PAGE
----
In such cases, apart from including a work experience section, you can complement it with other resume sections, such as:
- Skills. Regardless of the job and your experience level, skills are essential to any resume. Whether that be hard, soft, or transferable skills. Or all of these. Nowadays, skills are actually often more sought after by employers than work experience.
- Projects. Including personal projects that align with your job prospect is a great way to show a hiring manager your dedication and internal motivation to succeed in your career.
- Achievements and awards section. Here you can mention any relevant achievements for the job. It can include scholarships, competitions, work-related awards, or even promotions to higher positions in your job.
Mid-level and experienced professionals (more than 5 years of experience)
If you’ve been in the workforce for 5 to 10 years, you’re still not at the point where you should be worried about how far back you should go on a resume.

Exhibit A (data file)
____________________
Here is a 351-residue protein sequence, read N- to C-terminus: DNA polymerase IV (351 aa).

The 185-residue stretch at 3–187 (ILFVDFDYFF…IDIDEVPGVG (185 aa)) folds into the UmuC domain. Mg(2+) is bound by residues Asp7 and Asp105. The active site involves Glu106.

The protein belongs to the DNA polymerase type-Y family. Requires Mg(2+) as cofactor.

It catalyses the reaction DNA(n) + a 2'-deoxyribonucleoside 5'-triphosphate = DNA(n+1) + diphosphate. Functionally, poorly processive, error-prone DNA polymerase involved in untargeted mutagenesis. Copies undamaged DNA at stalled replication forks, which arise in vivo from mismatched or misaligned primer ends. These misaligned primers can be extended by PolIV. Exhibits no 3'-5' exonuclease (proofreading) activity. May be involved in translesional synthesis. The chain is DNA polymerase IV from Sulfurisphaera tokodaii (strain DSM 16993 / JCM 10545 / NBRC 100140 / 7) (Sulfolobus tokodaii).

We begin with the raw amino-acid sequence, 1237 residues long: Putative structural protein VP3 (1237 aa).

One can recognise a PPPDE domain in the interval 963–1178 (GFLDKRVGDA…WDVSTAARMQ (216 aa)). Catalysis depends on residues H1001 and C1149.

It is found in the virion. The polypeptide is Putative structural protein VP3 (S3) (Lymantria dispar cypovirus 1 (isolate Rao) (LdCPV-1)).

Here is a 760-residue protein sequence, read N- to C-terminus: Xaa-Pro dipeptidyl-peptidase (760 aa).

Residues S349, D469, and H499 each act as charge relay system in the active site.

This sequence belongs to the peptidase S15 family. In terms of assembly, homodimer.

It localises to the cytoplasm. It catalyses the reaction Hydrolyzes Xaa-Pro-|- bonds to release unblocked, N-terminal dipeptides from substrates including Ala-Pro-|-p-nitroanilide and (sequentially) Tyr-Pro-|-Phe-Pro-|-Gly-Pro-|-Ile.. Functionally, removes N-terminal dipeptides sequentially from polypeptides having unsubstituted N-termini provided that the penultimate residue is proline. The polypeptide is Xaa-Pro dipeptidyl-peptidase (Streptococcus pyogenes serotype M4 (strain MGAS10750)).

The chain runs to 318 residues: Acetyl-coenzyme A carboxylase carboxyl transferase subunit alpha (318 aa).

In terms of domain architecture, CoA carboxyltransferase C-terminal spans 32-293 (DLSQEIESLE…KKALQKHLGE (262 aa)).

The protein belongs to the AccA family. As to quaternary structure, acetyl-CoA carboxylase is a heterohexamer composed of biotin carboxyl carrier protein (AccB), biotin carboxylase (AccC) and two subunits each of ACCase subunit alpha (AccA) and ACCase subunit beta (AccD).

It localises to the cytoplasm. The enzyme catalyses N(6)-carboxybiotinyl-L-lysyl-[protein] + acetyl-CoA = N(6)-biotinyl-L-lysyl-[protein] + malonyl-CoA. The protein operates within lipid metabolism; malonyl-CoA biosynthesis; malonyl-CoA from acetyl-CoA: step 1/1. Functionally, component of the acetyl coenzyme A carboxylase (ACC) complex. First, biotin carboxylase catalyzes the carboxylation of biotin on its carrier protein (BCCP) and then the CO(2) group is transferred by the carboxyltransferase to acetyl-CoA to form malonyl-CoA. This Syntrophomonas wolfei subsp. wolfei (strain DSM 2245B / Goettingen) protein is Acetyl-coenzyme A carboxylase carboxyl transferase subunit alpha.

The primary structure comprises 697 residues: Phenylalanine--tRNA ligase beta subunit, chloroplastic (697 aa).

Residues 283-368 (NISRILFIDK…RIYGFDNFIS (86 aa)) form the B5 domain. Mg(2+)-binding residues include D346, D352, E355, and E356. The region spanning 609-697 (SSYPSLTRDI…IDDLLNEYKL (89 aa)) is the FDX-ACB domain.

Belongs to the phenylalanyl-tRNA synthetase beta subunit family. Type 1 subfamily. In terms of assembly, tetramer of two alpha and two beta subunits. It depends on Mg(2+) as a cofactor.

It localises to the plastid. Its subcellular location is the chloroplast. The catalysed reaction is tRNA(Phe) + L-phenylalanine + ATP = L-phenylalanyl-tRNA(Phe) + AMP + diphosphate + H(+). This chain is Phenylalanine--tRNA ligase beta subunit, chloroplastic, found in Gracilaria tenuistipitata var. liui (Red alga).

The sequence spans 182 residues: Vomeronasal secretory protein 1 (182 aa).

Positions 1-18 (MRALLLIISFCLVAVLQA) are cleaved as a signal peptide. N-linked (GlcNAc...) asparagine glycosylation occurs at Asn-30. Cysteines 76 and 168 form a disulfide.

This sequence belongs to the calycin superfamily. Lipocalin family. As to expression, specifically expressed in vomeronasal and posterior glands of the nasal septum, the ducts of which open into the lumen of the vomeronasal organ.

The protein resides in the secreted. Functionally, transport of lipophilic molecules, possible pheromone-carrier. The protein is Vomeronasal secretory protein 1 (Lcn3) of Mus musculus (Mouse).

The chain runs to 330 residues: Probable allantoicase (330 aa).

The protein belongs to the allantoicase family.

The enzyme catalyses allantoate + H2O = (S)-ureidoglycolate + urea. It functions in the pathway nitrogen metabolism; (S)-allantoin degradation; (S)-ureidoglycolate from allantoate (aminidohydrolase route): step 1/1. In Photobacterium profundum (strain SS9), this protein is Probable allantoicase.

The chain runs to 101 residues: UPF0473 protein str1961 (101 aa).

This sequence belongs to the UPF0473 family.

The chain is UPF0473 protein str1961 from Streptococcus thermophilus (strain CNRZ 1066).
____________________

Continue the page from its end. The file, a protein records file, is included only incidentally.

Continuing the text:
However, it’s advised not to write down every single job you’ve had. Instead, list only the jobs that are related to the job in question.
For those who have worked for more than 10 years, it's now time to start implementing the 10 to 15 year rule.
By implementing the 10 to 15 year rule you’re making sure your resume is:
- Relevant. In a fast changing world, jobs that took place long ago may be irrelevant to today's job market.
- Clear. You want the hiring manager to have a clear outlook of where you started, how you progressed and how you got to where you are now.
- Concise. Limiting your job listings makes it easier to stick to an appropriate resume length (1-2 pages).